Early Career Researchers Making Waves with National Awards

From the UA News Center | During the past academic year, five professors at The University of Alabama received national recognition early in their careers for leading-edge research that will advance knowledge and enhance the educational experience.

Four professors were selected by the National Science Foundation for a CAREER Award, one of the nation’s most prestigious recognition of top-performing young scientists, while another was awarded an Early Stage Investigator – Maximizing Investigators Research Award through the National Institutes of Health.

The grants allow each researcher to train and motivate a new generation of scientists and engineers not only at UA through instruction and hands-on lab work, but also through outreach efforts to schools and the community.

“We are proud to have so many young faculty recognized for their contributions,” said Dr. Russell J. Mumper, vice president for research and economic development. “These awards will further their research while elevating the University’s educational mission.”

Using Bacteria to Test for a Virus

Dr. Jack Dunkle, left, in the lab with graduate student Sarah Khwies.

Dr. Jack Dunkle, associate professor of chemistry and biochemistry, received NIH funding from a program within National Institute for General Medical Sciences. It is designed to provide support for research in an early-stage investigator’s laboratory as well as flexibility to follow new research directions and encourage high impact rather than incremental research.

Dunkle is the second professor at UA to receive this award after Dr. Ayanjeet Ghosh, assistant professor of chemistry and biochemistry, was awarded funding in 2020.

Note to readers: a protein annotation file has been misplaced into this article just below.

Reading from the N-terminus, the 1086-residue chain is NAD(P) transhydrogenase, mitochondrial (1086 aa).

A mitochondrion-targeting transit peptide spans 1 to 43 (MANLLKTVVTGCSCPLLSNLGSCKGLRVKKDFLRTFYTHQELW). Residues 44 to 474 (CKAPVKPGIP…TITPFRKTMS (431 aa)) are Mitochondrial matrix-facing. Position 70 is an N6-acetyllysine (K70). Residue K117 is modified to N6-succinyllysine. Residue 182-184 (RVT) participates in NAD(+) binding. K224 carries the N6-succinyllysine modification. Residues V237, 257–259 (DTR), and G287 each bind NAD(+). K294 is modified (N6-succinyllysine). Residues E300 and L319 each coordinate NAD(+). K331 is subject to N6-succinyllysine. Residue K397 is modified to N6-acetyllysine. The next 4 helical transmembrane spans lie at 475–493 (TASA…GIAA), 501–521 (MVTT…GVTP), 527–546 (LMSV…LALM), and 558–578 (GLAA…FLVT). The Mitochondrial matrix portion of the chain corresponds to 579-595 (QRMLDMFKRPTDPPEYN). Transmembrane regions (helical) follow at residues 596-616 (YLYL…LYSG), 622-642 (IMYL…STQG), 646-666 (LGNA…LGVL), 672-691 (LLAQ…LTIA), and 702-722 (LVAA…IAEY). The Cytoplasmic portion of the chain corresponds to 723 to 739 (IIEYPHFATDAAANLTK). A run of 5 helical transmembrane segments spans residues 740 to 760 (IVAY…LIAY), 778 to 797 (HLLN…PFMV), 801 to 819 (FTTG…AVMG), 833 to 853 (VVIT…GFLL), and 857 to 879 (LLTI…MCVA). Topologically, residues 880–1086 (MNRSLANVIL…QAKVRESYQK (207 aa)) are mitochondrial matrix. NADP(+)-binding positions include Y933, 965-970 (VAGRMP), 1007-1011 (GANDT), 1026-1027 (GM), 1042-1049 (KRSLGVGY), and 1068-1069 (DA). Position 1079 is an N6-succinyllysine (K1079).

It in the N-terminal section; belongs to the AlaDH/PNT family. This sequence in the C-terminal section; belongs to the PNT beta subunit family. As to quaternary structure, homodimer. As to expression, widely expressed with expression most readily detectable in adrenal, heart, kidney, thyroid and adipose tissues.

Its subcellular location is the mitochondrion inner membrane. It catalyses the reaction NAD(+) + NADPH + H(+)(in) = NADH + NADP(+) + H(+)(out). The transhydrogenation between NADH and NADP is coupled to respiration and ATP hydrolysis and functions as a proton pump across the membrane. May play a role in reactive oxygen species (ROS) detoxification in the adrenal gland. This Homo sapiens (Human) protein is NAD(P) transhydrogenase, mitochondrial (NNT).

Kickstarted through the University’s Joint Institute Pandemic Pilot Project, Dunkle’s lab is investigating how to use a bacteria’s immune system known as CRISPR-Cas, which are sequences of genetic code inside bacteria that store information on invading viruses, as a low-cost, point-of-care diagnostics test for viruses such as the coronavirus that causes COVID-19. An application could be an alternative diagnostic test through a smartphone app to detect a color change in the sample instead of the labor-intensive test with expensive lab equipment.

The Shape of Spaces

In another CAREER Award milestone for the campus, Dr. Bulent Tosun is the first professor in the UA Department of Mathematics to receive this award. The funding will support approaching solutions to existing complex geometric conjectures and questions that could provide insight into the structure and shape of the universe. The work is within the mathematical field of topology, the study of the shape of different spaces, and Tosun will examine the topology of specific natural spaces called smooth manifolds, of which the universe is classified. He plans to introduce certain complex analytic structures on manifolds to answer questions about the intersection of symplectic and contact topology and smooth manifold topology in low dimensions and complex geometry.

Read the full article on the UA News Center site.